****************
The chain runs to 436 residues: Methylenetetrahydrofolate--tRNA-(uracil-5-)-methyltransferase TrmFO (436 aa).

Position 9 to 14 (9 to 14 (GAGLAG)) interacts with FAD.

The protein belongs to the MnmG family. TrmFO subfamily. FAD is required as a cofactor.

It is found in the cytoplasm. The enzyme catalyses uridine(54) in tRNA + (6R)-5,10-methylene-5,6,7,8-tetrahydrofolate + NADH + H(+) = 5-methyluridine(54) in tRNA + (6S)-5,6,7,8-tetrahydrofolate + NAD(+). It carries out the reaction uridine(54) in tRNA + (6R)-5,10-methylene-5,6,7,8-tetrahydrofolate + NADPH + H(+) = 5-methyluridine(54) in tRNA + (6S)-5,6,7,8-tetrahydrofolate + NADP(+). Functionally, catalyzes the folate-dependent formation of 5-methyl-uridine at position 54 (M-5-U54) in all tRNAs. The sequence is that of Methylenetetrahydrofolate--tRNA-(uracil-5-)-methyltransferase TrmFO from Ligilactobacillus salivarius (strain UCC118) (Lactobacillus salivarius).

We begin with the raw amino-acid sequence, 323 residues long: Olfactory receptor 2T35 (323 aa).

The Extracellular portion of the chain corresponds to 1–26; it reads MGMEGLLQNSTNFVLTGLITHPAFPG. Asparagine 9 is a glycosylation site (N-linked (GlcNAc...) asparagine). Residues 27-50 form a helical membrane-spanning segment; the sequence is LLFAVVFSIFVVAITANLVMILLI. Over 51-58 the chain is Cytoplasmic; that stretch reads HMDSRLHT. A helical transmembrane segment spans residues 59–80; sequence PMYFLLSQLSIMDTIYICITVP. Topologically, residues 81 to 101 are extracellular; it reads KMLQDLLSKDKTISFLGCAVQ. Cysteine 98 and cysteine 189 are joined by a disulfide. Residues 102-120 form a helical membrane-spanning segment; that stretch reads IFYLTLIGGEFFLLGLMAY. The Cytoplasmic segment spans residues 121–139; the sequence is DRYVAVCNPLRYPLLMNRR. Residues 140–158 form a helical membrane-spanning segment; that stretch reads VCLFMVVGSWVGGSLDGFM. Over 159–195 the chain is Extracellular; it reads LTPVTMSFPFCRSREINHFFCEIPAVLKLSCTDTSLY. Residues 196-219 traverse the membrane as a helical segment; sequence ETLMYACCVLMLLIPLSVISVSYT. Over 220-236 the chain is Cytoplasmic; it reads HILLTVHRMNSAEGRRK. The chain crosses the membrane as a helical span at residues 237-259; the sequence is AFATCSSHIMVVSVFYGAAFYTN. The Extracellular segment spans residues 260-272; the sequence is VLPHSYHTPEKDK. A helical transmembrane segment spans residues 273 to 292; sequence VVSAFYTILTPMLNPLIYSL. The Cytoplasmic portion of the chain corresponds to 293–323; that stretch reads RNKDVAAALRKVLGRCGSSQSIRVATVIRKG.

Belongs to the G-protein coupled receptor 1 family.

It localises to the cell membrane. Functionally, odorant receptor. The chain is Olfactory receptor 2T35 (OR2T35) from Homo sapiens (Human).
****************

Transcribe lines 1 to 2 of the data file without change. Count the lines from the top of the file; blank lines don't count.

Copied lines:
The chain runs to 436 residues: Methylenetetrahydrofolate--tRNA-(uracil-5-)-methyltransferase TrmFO (436 aa).

Position 9 to 14 (9 to 14 (GAGLAG)) interacts with FAD.